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Graduate Science Enrollments Grow

Graduate Science Enrollments Grow
August 12, 2005

Graduate enrollment in science and engineering programs was up 4.2 percent in 2003, to 474,203, according to a report issued by the National Science Foundation, but the increase was uneven among demographic and disciplinary groups.

Enrollment increases for women outpaced those for men (5.0 percent to 3.7 percent), and the female proportion of total graduate enrollment in science and engineering reached 42 percent in 2003 -- up from 36 percent a decade earlier.

Among U.S. citizens and permanent residents, increases for men exceeded those for women (6.1 to 5.6 percent) and the female gains over all came from foreign enrollments. Male enrollments from outside the United States fell by 0.2 percent while female enrollments increased by 3.2 percent.

Total foreign enrollments in science and engineering graduate programs were up by 0.9 percent in 2003, to 146,871. But that modest increase was largely because of an increase in those who had already started their programs. First-time enrollment in this category fell by 8.1 percent, to 29,574.

The data contained good news for those concerned about the diversity of graduate programs. Among U.S. citizens and permanent residents, members of all racial and ethnic groups showed increases, and the enrollment of all minority groups increased at a faster rate than that of whites. The largest percentage increase -- mirroring a trend among undergraduates -- came in those whose race was unknown or in the "other" category.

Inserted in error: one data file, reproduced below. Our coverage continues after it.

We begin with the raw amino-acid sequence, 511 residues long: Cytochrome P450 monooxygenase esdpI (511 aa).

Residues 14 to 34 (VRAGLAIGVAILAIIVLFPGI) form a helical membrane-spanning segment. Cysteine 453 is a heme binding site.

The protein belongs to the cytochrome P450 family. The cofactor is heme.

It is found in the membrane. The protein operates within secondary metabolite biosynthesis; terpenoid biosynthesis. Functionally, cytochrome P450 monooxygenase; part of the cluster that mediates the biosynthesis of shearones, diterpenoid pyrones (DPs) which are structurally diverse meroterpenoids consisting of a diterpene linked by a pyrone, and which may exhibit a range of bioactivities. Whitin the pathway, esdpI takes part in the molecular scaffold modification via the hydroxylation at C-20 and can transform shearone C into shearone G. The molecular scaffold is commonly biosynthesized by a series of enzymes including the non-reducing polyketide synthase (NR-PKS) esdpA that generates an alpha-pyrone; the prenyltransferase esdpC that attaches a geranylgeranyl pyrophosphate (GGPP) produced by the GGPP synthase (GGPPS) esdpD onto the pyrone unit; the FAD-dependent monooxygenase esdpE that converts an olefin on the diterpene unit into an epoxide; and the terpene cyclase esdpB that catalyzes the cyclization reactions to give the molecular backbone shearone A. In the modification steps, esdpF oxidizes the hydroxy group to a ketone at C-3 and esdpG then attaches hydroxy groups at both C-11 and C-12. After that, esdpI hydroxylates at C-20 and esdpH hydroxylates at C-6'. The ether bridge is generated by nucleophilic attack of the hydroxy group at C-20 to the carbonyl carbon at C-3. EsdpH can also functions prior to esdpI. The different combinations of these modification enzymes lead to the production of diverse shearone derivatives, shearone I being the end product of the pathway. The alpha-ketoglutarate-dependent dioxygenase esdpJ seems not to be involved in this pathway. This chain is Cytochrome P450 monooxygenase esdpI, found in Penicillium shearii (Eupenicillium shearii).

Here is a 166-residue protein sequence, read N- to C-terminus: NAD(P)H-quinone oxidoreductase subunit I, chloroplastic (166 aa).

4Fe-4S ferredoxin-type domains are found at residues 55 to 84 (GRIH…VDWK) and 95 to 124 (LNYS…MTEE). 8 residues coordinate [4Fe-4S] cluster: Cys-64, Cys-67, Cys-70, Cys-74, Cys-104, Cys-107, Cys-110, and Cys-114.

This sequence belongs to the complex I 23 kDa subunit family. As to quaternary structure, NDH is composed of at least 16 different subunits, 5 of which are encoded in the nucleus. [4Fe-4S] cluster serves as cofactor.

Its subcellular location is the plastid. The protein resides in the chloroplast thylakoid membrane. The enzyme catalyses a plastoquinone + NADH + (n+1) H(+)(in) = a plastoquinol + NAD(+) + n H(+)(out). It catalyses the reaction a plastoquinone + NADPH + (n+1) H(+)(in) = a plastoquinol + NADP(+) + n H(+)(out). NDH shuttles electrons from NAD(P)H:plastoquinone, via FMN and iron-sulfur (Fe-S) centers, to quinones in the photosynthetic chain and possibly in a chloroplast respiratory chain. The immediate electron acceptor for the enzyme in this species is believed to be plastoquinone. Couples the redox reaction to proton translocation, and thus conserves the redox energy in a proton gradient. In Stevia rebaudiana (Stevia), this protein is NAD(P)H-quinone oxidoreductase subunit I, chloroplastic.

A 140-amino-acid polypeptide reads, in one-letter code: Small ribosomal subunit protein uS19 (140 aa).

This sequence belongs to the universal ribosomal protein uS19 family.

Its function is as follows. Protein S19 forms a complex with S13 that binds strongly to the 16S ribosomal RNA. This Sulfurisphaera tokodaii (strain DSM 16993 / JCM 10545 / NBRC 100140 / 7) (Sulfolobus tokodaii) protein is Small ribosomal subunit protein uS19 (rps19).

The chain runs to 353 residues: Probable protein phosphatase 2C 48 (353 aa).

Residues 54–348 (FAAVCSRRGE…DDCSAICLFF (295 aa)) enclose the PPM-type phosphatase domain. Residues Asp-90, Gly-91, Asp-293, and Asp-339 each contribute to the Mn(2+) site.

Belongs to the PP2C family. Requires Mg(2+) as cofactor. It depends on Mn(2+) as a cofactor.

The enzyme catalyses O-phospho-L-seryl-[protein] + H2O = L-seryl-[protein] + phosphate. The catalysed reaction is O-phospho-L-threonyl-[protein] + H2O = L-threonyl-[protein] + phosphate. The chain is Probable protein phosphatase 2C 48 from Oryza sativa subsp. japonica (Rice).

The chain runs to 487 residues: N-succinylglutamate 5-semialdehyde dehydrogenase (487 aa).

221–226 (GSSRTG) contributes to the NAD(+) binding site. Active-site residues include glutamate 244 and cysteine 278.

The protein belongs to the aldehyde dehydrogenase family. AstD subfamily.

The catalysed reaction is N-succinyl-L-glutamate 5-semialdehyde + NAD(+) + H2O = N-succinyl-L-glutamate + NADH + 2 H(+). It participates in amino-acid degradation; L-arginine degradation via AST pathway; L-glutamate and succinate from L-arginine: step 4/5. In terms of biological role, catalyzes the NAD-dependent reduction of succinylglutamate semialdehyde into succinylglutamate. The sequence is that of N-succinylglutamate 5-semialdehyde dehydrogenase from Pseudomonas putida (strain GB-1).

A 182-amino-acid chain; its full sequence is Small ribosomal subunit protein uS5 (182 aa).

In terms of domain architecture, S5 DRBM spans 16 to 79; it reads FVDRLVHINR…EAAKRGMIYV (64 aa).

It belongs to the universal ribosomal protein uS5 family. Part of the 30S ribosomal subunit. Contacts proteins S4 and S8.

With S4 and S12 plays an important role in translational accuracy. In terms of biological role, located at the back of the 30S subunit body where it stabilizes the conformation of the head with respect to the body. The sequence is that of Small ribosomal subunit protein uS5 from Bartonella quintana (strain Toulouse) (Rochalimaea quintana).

Graduate Science and Engineering Enrollments, by Race, of U.S. Citizens in 2003

Race/ethnicity Enrollment 1-Year Increase
White 222,118   4.2%
Asian   32,450 10.6%
Black   24,134   6.4%
Hispanic   21,264   8.3%
American Indian     1,872   7.9%
Other or unknown   25,494 12.2%

Among disciplines, only computer science showed a decrease. But within various categories, increases were not uniform. The increase in biomedical engineering enrollments (22.1 percent) far outpaced engineering over all (6.4 percent). Astronomy was a leader in the physical sciences. Details are in the following table:

Graduate Science and Engineering Enrollments, by Field of Study, 2003

Field of Study Enrollment 1-Year Change
Sciences 346,828 +3.5%
  Agricultural sciences   13,197 +3.9%
  Biological sciences   64,684 +5.8%
  Computer sciences   53,678 -2.9%
  Earth, atmospheric and ocean sciences   14,655 +2.9%
     Atmospheric sciences     1,150 +11.0%
     Geosciences     6,889 +2.6%
     Oceanography     2,695 +2.9%
     Other earth sciences     3,921 +1.2%
  Mathematical sciences   19,465 +7.2%
  Physical sciences   34,298 +6.1%
     Astronomy     1,080 +9.1%
     Chemistry   20,049 +5.3%
     Physics   12,555 +7.3%
     Other physical sciences        614 +1.5%
  Psychology   52,025 +1.7%
 Social sciences   94,826 +5.1%
     Agricultural economics      2,296 +5.0%
     Anthropology      7,806 +4.3%
     Economics    12,307 +2.5%
     Geography      4,654 +6.2%
     History and philosophy of science         677 +2.1%
     Linguistics      3,028 +5.3%
     Political science   36,855 +5.5%
    Sociology     9,127 +2.0%
    Sociology/anthropology        773 +7.5%
    Other social sciences   17,303 +8.0%
Engineering 127,375 +6.4%
  Aerospace engineering     4,048 +9.9%
  Biomedical engineering     5,347 +22.1%
 Chemical engineering     7,516 +1.4%
 Civil engineering   18,838 +6.4%
 Electrical engineering   41,745 +4.5%
 Industrial/manufacturing engineering   14,295 +1.9%
 Mechanical engineering   18,440 +7.6%
 Metallurgical/materials engineering     5,154 +3.2%
 Other engineering   11,992 +15.7%

 

 

 

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